What a long week. I think I was spoiled by taking four days off last week and being free to travel, photograph, and generally have an adventure like days of old. Lee from the clinic came over and watered all the potted outdoor plants, so I really did not give a thought to anything other than you, my four legged travel companion, and my art. After much mental bantering, financially in particular, I decided to also return to large format photography. When I think of my use of the digital camera....fully manual, focusing on the LED screen, etc., it became clear that I have never really left in spirit. I ordered a new Chamonix 5x7 in beautiful Teak from the factory, used Schneider 150mm G-Claron and used Fujinon 300mm lenses off Ebay. Film tubes for development, as I don't have a darkroom. My goal is to learn to produce Platinum/Palladium prints, using the late 1800's process and chemistry (and UV light source). Prints are made on a Rag paper similar to watercolor paper and are the most archival of all photographic processes. They are expensive and time-consuming to make, but simply beautiful contact prints. We admired them while visiting the Art Institute in Chicago and going down to the photography collection, While an 8x10 contact print is very awe inspiring, I don't want to lug around the weight. A 4x5 is really too small of a negative for contact printing, so the 5x7 format seems like a good compromise. Most of my Polaroid Type 59 Image Transfers have been printed and framed as 5x7 prints in 11x14 frames, so I am used to viewing that size on the wall. Really nothing available anymore for color film in 5x7, but plenty in Black and White (I will shoot Ilford FP4). If I want to shoot color, I would have to purchase the 4x5 back for the camera at some point.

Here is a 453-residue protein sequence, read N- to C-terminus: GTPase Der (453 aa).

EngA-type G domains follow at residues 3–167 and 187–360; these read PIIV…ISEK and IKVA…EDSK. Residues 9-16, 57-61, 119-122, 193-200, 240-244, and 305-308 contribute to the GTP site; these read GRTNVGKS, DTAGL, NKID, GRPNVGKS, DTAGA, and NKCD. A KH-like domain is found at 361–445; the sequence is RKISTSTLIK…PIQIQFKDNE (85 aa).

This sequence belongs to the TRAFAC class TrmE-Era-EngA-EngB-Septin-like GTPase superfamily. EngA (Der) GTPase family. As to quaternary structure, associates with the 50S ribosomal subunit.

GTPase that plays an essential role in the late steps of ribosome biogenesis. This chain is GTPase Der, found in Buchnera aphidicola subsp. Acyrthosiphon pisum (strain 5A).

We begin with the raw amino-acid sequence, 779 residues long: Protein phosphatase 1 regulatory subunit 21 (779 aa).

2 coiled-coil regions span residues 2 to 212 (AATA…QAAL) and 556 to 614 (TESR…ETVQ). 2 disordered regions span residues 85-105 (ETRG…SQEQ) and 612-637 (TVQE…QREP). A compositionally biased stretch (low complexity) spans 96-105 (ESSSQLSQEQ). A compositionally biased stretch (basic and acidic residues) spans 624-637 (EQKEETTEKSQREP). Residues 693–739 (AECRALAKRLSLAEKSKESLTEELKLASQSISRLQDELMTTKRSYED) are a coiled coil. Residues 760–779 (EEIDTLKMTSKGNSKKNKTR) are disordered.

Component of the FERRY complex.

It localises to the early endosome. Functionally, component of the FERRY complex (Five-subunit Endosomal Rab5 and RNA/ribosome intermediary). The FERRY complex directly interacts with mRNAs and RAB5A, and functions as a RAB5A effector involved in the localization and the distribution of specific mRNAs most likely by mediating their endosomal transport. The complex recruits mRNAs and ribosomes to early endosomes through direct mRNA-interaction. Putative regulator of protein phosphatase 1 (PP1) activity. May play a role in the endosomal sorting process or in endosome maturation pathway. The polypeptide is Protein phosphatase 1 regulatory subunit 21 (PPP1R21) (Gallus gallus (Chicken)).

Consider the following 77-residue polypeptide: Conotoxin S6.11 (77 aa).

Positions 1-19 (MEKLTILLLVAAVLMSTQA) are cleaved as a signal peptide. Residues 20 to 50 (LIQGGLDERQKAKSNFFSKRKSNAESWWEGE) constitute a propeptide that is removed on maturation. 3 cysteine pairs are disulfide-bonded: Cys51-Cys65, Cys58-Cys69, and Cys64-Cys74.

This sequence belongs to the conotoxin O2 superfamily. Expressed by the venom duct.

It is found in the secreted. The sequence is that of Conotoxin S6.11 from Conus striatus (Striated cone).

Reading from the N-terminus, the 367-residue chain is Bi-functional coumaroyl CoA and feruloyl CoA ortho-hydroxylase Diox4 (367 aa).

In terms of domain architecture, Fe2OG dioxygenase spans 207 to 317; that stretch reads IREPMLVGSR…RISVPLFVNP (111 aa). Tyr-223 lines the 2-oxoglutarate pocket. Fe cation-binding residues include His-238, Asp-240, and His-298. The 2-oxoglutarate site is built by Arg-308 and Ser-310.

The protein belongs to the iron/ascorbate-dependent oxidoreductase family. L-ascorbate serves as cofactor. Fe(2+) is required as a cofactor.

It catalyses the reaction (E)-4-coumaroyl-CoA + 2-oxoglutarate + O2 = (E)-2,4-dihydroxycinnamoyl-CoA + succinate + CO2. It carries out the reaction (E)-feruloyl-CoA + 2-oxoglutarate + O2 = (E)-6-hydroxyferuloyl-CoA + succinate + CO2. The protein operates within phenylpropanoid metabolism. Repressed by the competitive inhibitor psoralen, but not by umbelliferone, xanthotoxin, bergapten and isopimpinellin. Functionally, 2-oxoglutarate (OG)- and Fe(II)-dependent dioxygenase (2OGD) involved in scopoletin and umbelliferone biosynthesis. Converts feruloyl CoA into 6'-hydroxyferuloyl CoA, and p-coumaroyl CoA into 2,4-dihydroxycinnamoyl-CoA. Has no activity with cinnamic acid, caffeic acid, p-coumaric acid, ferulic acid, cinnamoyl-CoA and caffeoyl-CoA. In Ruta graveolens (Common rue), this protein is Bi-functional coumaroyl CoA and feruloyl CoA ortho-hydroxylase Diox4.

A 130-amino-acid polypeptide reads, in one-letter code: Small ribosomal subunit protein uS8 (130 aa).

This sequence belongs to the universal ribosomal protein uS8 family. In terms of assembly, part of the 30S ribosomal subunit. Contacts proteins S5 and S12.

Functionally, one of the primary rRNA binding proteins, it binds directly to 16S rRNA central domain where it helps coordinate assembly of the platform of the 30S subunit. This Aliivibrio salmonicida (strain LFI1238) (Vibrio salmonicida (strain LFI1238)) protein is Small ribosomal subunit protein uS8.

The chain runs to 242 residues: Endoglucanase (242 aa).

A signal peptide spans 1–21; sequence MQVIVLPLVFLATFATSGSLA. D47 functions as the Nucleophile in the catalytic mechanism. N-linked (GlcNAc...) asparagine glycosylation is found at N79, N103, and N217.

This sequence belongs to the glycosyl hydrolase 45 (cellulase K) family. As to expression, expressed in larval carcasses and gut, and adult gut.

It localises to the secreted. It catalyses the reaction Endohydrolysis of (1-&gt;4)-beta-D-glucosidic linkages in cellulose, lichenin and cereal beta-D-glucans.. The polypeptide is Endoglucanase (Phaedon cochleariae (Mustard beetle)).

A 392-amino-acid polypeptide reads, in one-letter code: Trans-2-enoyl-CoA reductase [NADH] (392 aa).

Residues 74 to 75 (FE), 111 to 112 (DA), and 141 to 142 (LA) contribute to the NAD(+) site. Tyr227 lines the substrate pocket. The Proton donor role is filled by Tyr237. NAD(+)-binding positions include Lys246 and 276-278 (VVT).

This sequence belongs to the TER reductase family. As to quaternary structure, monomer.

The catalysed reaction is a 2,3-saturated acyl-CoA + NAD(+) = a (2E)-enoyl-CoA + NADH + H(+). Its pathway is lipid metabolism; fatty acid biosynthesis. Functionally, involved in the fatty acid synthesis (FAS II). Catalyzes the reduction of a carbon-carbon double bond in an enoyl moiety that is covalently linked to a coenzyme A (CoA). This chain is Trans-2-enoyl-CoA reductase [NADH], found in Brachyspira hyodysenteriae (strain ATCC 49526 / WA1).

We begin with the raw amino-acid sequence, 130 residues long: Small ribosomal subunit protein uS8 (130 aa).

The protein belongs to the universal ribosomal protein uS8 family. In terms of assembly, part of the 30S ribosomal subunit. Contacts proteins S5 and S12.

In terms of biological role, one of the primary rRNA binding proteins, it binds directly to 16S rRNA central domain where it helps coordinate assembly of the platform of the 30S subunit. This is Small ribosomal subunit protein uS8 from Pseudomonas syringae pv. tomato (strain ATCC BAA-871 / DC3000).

The Chamonix 5x7 weighs only 6.13 lbs., in part due to a carbon fiber base. I will also be able to shoot panoramic by using a half film slide on the holders, and in essence, getting two prints per sheet of fllm (roughly 2.5 inches x 7 inches)-two inches wider than the Holga Pan While this is light for a 5x7, it is NOT something I would attempt to backpack with (but a hike in to a local falls or wilderness area would be fine). Edward Weston always said he never needed to haul his old and heavy 8x10 equipment further than a few feet from his vehicle to find things of interest (and of course, Ansel Adams used mules in Yosemite).
A sample Platinum Palladium Hand Coated Print from the internet:
Here is a brief tutorial on the process:
Headed out for a Friday evening bike ride towards the big lake, back to a hot bath, and equally hot tea. Looks like I am going to be learning how to cut a window hole in a log home tomorrow (with VERY big logs).